==== Analog-Digital Conversion ==== ==== Analog-Digital Conversion ====
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 ==== Voltage Measurement ==== ==== Voltage Measurement ====
 +
 +See [[university:​tools:​m1k:​analog-inputs|this page]] covering the analog voltage inputs.
  
 ==== Current Measurement ==== ==== Current Measurement ====
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 Let us first consider the topology of the AD82xx family by examining Figure 1 in the AD8210 datasheet. To paraphrase both the theory of operation section (pg X) and conversations with ADI personell familiar with the part... a current-mode difference amplifier comprised of R1, R2, A1, Q1, Q2 acts to convert a small voltage difference across the inputs into a current difference through the emitters of Q1 and Q2, which serve as preamplifiers and buffers from the input to the output gain stage. R3 and R4 convert these current differences back into ground-referenced voltage differences,​ where the instrumentation amplifier A2 has well-defined operation and subtracts and multiplies these voltages, offering a midpoint referenced output voltage with a net gain of 20x. Let us first consider the topology of the AD82xx family by examining Figure 1 in the AD8210 datasheet. To paraphrase both the theory of operation section (pg X) and conversations with ADI personell familiar with the part... a current-mode difference amplifier comprised of R1, R2, A1, Q1, Q2 acts to convert a small voltage difference across the inputs into a current difference through the emitters of Q1 and Q2, which serve as preamplifiers and buffers from the input to the output gain stage. R3 and R4 convert these current differences back into ground-referenced voltage differences,​ where the instrumentation amplifier A2 has well-defined operation and subtracts and multiplies these voltages, offering a midpoint referenced output voltage with a net gain of 20x.
  
-This topology offers many of the advantages of the previously described architectures,​ while using a level-shifting current-mode topology to work around the inherent limitations of the above. The incorporation of all the necessary well-matched components on the same piece of silicon as the main amplifier allows for factory trimming to maintain the high common mode rejection required, and the level shifting architecture prevents the saturation of the instrumentation amplifier across a wide range of common mode voltages. "​Popping the hood" on this part and inspecting the SPICE netlist model offers additional insight into the operation of this component. The "input stage" section of [[http://​www.analog.com/​static/​imported-files/​spice_models/​AD8210.cir | the netlist]] can be represented as follows:+This topology offers many of the advantages of the previously described architectures,​ while using a level-shifting current-mode topology to work around the inherent limitations of the above. The incorporation of all the necessary well-matched components on the same piece of silicon as the main amplifier allows for factory trimming to maintain the high common mode rejection required, and the level shifting architecture prevents the saturation of the instrumentation amplifier across a wide range of common mode voltages. "​Popping the hood" on this part and inspecting the SPICE netlist model offers additional insight into the operation of this component. The "input stage" section of [[adi>AD8210]] ​SPICE netliest ​can be represented as follows:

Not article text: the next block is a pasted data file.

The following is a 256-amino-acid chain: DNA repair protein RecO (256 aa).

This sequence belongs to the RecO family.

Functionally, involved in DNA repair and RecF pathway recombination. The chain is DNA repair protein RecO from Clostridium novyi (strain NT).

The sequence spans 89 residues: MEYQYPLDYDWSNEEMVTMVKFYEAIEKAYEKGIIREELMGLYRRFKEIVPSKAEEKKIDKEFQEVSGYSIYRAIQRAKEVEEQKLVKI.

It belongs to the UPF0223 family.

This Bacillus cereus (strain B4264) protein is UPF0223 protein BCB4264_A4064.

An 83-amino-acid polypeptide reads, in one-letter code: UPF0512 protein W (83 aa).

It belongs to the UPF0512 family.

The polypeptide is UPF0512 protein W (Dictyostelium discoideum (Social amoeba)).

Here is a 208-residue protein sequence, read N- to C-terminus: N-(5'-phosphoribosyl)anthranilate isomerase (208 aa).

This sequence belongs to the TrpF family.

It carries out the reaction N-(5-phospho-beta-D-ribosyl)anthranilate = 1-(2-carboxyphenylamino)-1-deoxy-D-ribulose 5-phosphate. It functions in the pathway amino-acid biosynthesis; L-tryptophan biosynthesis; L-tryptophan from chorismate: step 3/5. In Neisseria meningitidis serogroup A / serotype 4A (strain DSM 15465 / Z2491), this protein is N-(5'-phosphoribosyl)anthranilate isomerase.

It was surprising to discover several facts as depicted in this representation of the device. First, a biasing diode, responsible for ensuring the currents, when operating with common mode voltages less than or equal to 5VDC, do not produce erroneous voltages further down the signal chain. Also surprising was the corresponding nature of the stated 1.5k common mode input impedance for this operating regime - the resistance described in the datasheet is not to ground, but to the high rail voltage supply. Moreover, this impedance does not apply continuously to 5v, but to input signals within approximately a diode drop (0.2v-0.7v) of the 5v rail. It was surprising to discover several facts as depicted in this representation of the device. First, a biasing diode, responsible for ensuring the currents, when operating with common mode voltages less than or equal to 5VDC, do not produce erroneous voltages further down the signal chain. Also surprising was the corresponding nature of the stated 1.5k common mode input impedance for this operating regime - the resistance described in the datasheet is not to ground, but to the high rail voltage supply. Moreover, this impedance does not apply continuously to 5v, but to input signals within approximately a diode drop (0.2v-0.7v) of the 5v rail.